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Iris & Ruby by Rosie Thomas - Review

Monday, November 16, 2020


This book was the October choice for my book club, and I bought a second hand copy off eBay. I'm not sure I would have ever picked up this book by myself, and the first half dragged a bit for me, but I really liked it by the end. My book club is tonight (as I'm writing this) and I'm looking forward to hearing what everyone else thought about it. 

The book was published in 2007 and is set around then. Ruby is nineteen and arrives to her grandmother's house in Cairo having run away from her family home in Kent. Her mother is back home worried frantic about her, but there's a gap between Ruby and Lesley that neither of them can seem to cross. Iris, Ruby's grandmother, has lived a reclusive life in Cairo for many years. She is beginning to lose her memory, and is quite frail. She hasn't spent much time at all with Ruby before, but she agrees that Ruby can stay in Cairo with her for a while. 

Ruby rubs up against Iris' staff, Mamdooh and Auntie, who fuss over Iris to quite some degree. She also starts to explore Cairo with Ash, a boy that she really likes, who wants to become a doctor but who has to work nights in the hospital to help keep his family afloat. Ruby has had some recent sadness in her life, and is quite raw and still grieving. 

Iris has lived in Cairo for years, but before that she was a doctor in remote parts of Africa doing basic medical care and didn't spend much time at home with her husband Gordon and her child, Lesley. This led to the two of them not having much of a relationship once Lesley was an adult. Lesley in her turn has become an over protective mum and Ruby has rebelled against this.

Iris also lived in Cairo during the Second World War and it's this we see from her point of view throughout the book. She was the secretary to an officer, and she lived with an Egyptian girl, Faria, and another English girl, Sarah. Her life is a whirlwind of cocktail parties and dinner with officers who are never sure when they will head back to the desert front to fight. This makes them reckless men, and the women are tugged along for the ride.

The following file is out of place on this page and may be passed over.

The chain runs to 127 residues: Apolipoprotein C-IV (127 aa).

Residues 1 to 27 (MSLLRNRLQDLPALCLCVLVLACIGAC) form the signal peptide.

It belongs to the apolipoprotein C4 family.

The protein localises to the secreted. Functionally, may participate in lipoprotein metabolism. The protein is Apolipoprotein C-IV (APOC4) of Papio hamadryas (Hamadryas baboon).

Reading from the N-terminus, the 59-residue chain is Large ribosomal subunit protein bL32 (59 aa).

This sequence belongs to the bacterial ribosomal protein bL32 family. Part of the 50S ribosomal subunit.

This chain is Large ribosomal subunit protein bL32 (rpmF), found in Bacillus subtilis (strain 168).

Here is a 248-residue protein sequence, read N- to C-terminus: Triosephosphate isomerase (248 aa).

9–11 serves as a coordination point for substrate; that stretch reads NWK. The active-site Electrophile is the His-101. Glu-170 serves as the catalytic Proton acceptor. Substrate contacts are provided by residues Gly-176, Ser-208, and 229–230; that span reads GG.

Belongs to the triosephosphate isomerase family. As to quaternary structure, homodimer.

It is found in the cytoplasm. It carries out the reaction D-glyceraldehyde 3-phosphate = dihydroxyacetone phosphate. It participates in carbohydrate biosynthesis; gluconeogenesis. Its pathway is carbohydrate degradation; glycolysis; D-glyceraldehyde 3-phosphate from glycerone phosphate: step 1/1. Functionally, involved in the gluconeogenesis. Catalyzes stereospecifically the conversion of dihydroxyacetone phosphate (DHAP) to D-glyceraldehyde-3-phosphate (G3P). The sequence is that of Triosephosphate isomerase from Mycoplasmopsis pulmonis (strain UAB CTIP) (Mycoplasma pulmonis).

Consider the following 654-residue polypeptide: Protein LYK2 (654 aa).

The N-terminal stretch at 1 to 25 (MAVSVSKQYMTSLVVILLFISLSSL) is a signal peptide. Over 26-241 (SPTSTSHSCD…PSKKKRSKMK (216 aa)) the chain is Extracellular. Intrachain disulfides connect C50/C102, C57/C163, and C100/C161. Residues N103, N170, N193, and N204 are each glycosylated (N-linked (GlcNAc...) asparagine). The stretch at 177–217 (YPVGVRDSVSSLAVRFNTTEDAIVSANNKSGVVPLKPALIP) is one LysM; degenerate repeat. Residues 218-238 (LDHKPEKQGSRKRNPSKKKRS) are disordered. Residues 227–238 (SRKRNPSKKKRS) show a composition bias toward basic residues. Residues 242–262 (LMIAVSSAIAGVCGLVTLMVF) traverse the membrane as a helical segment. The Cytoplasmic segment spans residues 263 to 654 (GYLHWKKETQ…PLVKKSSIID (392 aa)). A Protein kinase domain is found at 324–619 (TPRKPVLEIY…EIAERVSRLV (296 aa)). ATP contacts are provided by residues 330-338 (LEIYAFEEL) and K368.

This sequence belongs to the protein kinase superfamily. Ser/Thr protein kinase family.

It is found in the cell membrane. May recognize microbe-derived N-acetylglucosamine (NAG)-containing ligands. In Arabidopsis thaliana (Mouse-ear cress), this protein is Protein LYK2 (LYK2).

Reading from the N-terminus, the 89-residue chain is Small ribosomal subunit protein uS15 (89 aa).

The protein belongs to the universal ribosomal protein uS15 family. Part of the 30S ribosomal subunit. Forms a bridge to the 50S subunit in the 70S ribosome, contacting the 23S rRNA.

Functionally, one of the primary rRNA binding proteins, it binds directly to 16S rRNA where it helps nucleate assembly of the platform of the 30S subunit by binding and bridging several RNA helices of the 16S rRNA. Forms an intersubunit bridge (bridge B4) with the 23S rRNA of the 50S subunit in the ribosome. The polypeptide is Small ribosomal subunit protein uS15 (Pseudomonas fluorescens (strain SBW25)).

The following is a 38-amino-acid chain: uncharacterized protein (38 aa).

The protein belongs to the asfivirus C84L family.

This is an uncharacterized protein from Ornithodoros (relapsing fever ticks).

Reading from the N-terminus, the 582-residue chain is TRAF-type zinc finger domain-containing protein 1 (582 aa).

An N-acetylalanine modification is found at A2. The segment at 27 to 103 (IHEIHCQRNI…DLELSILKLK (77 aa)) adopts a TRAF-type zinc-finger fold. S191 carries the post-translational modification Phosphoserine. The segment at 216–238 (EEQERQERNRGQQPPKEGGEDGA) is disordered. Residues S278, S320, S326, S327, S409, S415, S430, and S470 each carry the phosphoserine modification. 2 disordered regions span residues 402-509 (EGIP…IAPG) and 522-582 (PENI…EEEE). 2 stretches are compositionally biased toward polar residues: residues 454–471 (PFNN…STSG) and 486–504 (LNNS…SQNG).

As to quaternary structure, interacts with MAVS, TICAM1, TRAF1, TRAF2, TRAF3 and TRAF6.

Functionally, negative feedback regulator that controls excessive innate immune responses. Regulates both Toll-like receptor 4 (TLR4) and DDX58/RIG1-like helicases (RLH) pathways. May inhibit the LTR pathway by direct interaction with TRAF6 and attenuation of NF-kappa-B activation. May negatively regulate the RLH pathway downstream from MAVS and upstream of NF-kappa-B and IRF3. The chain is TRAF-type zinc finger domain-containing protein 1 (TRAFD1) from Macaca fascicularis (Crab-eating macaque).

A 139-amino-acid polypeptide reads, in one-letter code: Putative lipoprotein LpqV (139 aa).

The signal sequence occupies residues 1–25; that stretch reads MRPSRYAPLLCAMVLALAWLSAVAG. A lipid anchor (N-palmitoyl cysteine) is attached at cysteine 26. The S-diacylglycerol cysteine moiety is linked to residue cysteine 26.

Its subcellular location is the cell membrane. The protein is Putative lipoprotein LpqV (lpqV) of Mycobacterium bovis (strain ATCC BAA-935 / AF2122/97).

Iris meets Captain Xan Molyneux and starts a relationship with him. The two fall in love and Iris makes many plans for their future. It's obvious that Xan didn't survive the war, and this is the great love that Iris never got over. She is back in Cairo because that's where she feels closest to him. She lives in a huge house that has become very dusty and unloved, and which belonged to a friend of Iris during the war. Iris ended up becoming friends with some medical personel during the war and that's how she ended up a doctor.  

She and Ruby forge a relationship throught the time Ruby is in Cairo. Something happens in the second half of the book that I loved, and which redeemed the whole book for me. It's really long though, and I did feel the first half dragged a lot. I very nearly gave up on the book but really wanted to finish it for book club. 

I loved the depiction of Cairo during the war, which had a lot of information that I didn't know. I enjoyed learning the history. The depiction of the glamourous girls and the parties was so good, too. It was all too easy to imagine, and imagine the personalities of the men who were determined to make the most of all their off time and they didn't know how long they had. I liked Iris but did find her quite cold and didn't quite think that her great love affair with Xan was reason enough to not move on properly latrer in her life. I loved Ruby and felt very sorry for her. I loved a lot of the secondary characters, too, especially Ash. Cairo itself is almost a chracter in its own right. I really want to visit one day!

I'm giving this four out of five. 

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